Fribūro lietuvių studentų draugija "Rūta"

Collection:
Mokslo publikacijos / Scientific publications
Document Type:
Knygos dalis / Part of the book
Language:
Lietuvių kalba / Lithuanian
Title:
Fribūro lietuvių studentų draugija "Rūta"
Alternative Title:
Lithuanian student society "Rūta" in Fribourg
Keywords:
LT
Draugijos. Organizacijos / Societies. Organisations; Studentai / Students; Universitetai / Universities.
Summary / Abstract:

LTReikšminiai žodžiai: Draugija; Fribūras; Fribūro katalikų universitetas; Lietuviai studentai Fribūre; Lietuvių ir lenkų santykiai; Lietuvių studentų draugija „Rūta“; Nacionalizmas; Studentai; Universitetas; Catholic University of Fribourg; Fribourg; Lithuanian student organization of the Rūta; Lithuanian students in Fribourg; Lithuanians and Polish relations; Nationalism; Society; Students; University.

ENIn the late 19th-early 20th century mostly Lithuanian clerical students would attend the Catholic University of Fribourg as it offered the possibility to study under a pseudonym. This was convenient for the clergy, as officially the authorities of the Russian Empire did not allow clergymen to study in universities abroad. Initially, Lithuanian students joined Polish student societies. However, after a few disagreements and discrepancies, Lithuanians established their own society, which they called "Rūta" (Rue). After being renamed to "Lituania" in 1915, the society was in existence until 1934. The article dwells on the initial stages of the society's activities which cover the period until 1907, or the so-called chronicle period, the name of which comes from the chronicle of the "Rūta" society written by the students themselves. When writing the chronicle the students not only attempted to show the internal life of the so- cięty, but also discussed various aspects of Lithuania's public life. One of the most interesting moments recorded in the chronicle is the students' attitude towards the relationship between Poland and Lithuania and their attempts to establish relations with Polish political activists in emigration. They regarded Lithuanians and Poles as inseparable nations, united by common history. Another interesting aspect is the attitude of the Lithuanian students of the University of Fribourg towards independence related issues. Members of the "Rūta" society had no thoughts with regard to political independence of the country as they considered the nation's cultural work to be most significant. [From the publication]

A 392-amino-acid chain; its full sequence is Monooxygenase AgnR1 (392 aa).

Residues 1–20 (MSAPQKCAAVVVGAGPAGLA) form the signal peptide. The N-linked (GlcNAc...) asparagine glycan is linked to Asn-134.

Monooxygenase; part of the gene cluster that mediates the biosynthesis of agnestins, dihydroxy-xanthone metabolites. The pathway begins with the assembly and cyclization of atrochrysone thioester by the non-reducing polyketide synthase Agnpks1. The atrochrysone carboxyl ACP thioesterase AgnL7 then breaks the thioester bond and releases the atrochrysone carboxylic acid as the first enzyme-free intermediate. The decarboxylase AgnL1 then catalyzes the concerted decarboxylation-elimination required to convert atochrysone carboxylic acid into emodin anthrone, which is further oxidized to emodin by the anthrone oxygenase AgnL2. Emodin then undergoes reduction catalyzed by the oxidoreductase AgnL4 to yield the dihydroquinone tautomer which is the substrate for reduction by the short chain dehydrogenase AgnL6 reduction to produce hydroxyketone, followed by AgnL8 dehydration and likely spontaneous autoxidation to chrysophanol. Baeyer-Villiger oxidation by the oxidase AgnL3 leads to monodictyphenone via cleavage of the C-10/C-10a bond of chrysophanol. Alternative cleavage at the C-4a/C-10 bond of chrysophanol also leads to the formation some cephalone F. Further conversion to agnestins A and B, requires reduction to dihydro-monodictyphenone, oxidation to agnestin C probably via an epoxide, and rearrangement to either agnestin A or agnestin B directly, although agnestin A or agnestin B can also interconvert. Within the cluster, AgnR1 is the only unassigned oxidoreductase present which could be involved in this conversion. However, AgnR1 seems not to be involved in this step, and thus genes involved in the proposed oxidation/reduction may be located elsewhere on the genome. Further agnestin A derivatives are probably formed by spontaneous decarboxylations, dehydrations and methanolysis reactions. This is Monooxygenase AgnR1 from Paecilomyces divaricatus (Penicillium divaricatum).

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Updated:
2019-12-14 14:24:27
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